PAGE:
This law review article examines the Truth in Lending Act (TILA) from a different perspective. For several decades now, the banks have been able to steer the courts into re-writing this very important consumer protection statute. This law review article examines the trend of courts to ignore the plain language of TILA and substitute their own view of TILA. In the beginning, judges understood the importance of TILA and the fact that a lender who fails to follow TILA’s plain and unambiguous language has no one to blame but themselves for whatever ills befall them. Below are a couple of my favorite citations from some early TILA cases. I would love to see judges ruling in this fashion once more.
“The creditors, of course, failed to carry out any of their statutory duties, and thus their lament of any inequity being visited upon them is utterly unpersuasive, for the power was completely theirs to prevent this parade of creditor horribles from ever occurring.” Sosa v. Fite, 498 F.2d 114, 119 (5th Cir., 1974).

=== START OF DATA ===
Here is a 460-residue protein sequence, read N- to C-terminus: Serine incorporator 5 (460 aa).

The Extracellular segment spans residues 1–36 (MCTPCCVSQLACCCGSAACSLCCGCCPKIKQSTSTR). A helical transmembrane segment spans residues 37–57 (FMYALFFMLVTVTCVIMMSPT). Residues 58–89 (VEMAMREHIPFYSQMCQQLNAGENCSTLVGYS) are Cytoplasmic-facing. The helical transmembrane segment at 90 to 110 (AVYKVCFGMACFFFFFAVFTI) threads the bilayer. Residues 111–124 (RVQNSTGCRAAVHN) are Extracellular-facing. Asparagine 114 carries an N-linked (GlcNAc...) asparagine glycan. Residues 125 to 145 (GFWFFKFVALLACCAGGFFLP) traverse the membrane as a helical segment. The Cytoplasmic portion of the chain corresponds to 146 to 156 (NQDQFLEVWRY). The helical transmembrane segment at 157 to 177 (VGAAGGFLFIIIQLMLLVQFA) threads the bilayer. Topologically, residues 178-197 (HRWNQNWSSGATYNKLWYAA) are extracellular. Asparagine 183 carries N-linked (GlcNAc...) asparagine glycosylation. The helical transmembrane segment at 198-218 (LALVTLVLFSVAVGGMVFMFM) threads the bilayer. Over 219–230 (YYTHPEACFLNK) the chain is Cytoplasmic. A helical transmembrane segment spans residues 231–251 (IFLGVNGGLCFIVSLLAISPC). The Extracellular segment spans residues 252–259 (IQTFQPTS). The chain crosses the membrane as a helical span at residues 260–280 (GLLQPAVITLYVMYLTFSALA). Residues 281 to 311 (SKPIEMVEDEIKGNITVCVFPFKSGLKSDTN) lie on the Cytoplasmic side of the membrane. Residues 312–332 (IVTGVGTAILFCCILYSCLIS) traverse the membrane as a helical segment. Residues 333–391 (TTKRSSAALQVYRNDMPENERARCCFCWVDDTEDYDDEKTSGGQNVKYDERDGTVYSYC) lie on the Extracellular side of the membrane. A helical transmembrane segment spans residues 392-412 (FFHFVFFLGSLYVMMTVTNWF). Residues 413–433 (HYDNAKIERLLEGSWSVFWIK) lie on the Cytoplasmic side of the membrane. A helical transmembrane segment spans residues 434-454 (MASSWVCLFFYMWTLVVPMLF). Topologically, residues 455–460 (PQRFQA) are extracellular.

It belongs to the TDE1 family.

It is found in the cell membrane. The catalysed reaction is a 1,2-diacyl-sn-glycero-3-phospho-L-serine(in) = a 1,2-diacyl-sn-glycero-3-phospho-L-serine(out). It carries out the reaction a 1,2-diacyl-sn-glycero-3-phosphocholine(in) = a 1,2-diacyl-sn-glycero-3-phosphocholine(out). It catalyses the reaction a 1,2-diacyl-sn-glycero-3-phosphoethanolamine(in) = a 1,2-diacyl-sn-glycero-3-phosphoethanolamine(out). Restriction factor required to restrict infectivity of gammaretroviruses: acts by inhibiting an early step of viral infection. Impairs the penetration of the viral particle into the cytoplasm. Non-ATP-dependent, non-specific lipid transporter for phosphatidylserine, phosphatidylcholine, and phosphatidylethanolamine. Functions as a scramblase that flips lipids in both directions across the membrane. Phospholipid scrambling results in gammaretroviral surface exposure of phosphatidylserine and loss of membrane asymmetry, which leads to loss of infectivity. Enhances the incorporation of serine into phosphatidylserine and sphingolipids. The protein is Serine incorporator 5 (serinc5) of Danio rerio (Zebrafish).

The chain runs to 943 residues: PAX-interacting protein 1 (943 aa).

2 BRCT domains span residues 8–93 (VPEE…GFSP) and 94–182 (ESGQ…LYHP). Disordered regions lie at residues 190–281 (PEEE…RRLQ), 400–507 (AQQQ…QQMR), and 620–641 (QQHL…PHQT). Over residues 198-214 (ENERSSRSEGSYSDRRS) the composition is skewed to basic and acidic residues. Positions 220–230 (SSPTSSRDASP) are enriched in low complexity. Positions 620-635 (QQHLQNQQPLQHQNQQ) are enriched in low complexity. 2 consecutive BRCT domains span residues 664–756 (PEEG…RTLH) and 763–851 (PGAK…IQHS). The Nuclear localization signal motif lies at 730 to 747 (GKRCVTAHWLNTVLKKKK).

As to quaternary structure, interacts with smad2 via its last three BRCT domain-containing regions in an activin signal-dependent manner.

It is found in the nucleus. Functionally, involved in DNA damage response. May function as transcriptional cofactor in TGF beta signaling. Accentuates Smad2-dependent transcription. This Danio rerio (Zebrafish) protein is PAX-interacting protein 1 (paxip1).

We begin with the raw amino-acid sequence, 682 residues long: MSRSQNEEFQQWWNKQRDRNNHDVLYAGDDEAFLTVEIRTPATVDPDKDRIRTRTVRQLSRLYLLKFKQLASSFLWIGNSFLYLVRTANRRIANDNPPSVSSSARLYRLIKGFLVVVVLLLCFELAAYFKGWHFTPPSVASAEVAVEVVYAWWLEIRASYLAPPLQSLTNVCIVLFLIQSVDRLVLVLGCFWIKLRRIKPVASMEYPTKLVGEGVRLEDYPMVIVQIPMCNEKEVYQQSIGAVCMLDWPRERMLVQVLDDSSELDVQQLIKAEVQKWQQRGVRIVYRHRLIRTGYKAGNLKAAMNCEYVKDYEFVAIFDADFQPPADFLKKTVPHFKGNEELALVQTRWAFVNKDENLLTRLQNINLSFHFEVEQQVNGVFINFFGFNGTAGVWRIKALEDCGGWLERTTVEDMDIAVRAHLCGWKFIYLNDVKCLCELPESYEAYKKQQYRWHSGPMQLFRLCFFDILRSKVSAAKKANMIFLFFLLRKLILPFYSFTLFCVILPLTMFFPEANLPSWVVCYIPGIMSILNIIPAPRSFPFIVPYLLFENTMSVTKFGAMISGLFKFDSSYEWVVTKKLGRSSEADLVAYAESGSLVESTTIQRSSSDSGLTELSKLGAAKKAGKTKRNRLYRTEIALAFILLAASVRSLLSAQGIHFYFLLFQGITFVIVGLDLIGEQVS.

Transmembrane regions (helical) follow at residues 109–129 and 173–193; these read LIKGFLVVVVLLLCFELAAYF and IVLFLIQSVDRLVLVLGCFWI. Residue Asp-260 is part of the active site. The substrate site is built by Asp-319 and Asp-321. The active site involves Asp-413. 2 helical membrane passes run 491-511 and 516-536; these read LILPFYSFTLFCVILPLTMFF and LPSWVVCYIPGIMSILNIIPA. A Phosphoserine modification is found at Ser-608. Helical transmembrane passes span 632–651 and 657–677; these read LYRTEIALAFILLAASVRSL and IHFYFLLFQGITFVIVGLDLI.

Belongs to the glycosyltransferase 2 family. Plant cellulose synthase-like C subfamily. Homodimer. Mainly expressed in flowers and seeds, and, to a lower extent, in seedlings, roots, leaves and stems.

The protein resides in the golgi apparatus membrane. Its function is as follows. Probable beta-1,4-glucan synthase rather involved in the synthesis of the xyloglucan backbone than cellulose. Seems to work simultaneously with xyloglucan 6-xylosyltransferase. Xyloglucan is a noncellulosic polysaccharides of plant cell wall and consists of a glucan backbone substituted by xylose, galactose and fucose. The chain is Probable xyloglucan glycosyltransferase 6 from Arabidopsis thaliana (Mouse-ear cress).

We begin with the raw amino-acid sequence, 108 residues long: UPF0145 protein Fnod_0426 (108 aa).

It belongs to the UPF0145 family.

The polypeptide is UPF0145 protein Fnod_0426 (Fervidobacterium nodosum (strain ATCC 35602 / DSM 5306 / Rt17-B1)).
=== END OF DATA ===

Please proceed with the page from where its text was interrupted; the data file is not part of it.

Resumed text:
“Applying these requirements to this case, when defendant Warwick Credit Union received plaintiffs’ notice of rescission, had it complied with the Act (instead of attempting to foreclose) by then returning any money paid by the plaintiffs within 10 days and terminating any security interest created, plaintiffs would have then had to return whatever amounts they had received from such defendant and defendant would have suffered relatively minor pecuniary loss. Sosa, supra at 118-119. However, since the defendant did not comply with the above-stated statutory requisites, it becomes amenable to the rather harsh legislative remedy which the Truth in Lending Act imposes upon errant creditors.” French v. Wilson, 446 F. Supp. 216 (D.R.I., 1978)
Hat tip to Carol Molloy, Esq. in Tennessee in bringing this article to my attention. I think that the author, Alexandra P. Everhart Sickler associate Professor of Law at North Dakota School of Law, has done an excellent job in analyzing the legal precedent, the statutory provisions, the agency rules, and the general attitude of the Courts that seek to restrict the effect of TILA Rescission. Published by Rutgers Journal of Law and Public Policy, this is the best of what I have read thus far. I see many parts that could be quoted in briefs and memorandums of law.